Tuesday, June 20, 2006

Stuck Inside Wenatchee

with the Memphis Blues Again
In Wenatchee I saw "Angels in America". Contrary to what I expected from the DVD box, Meryl Streep has only a few (brilliant) cameos, as does Emma Thompson. Al Pacino plays the endlessly loathsome Roy Cohn - or rather he plays the endlessly loathsome Al Pacino.

The rest of the acting is done by a bunch of justifiably unknown actors, with two exceptions. Jeffrey Wright and Mary-Louise Parker justifiably won Golden Globe Awards for best supporting actor and actress in a mini-series.

One thing I liked immediately is that Tony Kushner, who wrote both the screenplay and the Pulitzer Prize-winning Broadway play it is based on, calls the people involved "homosexuals". "Gay" is both slang and a euphemism. If, as claimed, there is nothing wrong with it, it doesn't need a euphemism. If there is, a euphemism won't help.

Similarly I have no use for being a "Member of the Tribe",
nor even "Jewish". I am a Jew.

So too, are all too many of Kushner's characters, as it is set in New York. Though the movie opens with an above-the-clouds shot of the Golden Gate Bridge, it pans across the country to a lovely shot of a bronze statue of an angel in Central Park. Which moves slightly.

This is disconcerting. One of the things one hopes for in a movie adapted from a play is reliance on dialogue, acting, and story, and a relative freedom from car chases and special effects. Such hopes are dashed repeatedly in this thing. Floors and ceilings erupt with imaginary visions, ghosts of ancient ancestors wearing whiteface makeup appear in smoke and disappear in flames, and Emma Thompson appears in winged radiance suspended from wires like a summer stock Peter Pan. This movie may not have as much computer graphics as "King Kong" or "Jurassic Park", but it is in the chase.

I suspect what has happened is that as electronics have made special effects cheap enough to produce on legitimate theater stages, playwrighting has come to depend on it, and playwriting has begun to decline correspondingly. One thinks of the special effects in "Amadeus" and "Phantom of the Opera". O tempore, o mores.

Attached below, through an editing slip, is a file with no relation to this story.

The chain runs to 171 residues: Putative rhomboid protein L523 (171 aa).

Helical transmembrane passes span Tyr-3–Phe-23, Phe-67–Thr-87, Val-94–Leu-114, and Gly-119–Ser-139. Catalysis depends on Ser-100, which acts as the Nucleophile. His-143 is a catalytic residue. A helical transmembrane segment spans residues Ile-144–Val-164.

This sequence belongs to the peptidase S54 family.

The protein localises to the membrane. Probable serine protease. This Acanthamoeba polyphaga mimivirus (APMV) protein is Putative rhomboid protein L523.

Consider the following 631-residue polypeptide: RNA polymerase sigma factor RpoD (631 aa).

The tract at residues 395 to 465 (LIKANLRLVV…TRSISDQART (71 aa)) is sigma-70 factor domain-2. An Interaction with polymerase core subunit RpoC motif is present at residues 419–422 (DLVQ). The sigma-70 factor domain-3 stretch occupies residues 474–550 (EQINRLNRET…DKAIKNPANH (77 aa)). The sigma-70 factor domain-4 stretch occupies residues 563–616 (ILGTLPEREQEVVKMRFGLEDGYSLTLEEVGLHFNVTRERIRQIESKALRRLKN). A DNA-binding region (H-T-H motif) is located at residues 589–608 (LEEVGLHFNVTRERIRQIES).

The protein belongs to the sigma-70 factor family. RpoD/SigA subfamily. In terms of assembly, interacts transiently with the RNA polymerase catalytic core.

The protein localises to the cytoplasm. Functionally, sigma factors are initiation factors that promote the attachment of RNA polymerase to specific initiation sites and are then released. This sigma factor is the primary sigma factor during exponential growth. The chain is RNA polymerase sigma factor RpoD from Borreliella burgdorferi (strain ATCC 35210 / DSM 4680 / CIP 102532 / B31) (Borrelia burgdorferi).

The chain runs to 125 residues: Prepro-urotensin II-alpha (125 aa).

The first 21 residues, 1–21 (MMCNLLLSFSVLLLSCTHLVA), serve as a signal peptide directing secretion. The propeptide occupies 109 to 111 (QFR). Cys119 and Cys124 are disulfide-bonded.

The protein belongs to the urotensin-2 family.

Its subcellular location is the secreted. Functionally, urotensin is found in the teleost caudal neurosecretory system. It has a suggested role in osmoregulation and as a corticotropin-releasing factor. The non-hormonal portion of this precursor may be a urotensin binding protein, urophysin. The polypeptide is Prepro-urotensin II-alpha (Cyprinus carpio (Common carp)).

Clearly Kushner had such things available and used them when "Angels in America" was a stageplay, and director also Mike Nichols also showed no restraint in using them. And not without reason. I kept wondering when this thing would end, as it began to descend into soap opera. It ran 5 minutes short of 3 hours. When I put the disk back in the box, I discovered that what I had seen was Part One. Of Two. According to IMD, the Internet Movie Database, there is another 3 hours of snooze to go with what I already saw.

Maybe it would have been more engaging if I had seen it in several episodes conveniently punctuated by commercials during which to pee or snack. But now that it is no longer being broadcast, DVD presentation as a movie is all that is available.

IMD's blurb says the play and movie are a political tract about the AIDS epidemic, as seen from the 1980's. I didn't see that it was. Various characters get sick, they go to hospitals and get sensitive, competent medical treatment. Unless there is some objection to the medical care or the amount of pharmaceutical research, and there wasn't, I don't see the political content. That theme may have been developed in the second, iron-pants, Part Two that I mercifully did not see.

I wondered about the characterization of homosexuals as angels. If it was intended as an upgrade from fairies, who are also supernatural winged persons, then it is witty and appropriate. If it is intended as an idealization then it is merely the latest in a long series of reversals of group bigotries. African-Americans went from Stepin Fetchit and Amos 'n' Andy to sexless, pious Sidney Poitier and Bill Cosby. Women became nurturing overworked saintly victims. Any even vaguely brown-skinned person who could by any stretch be called a villager became incapable of self-interest, prejudice, or ignorance. All of these are the same bigotries as before, transformed from hostility to condescension.

Homosexuals, like heterosexuals, are people who act on their sexual impulses. So are adulterers and people who open their raincoats to old ladies. There is nothing special about it, and nobody's impulses are any nobler than anyone else's. One is not made an angel by one's choice of orifice.

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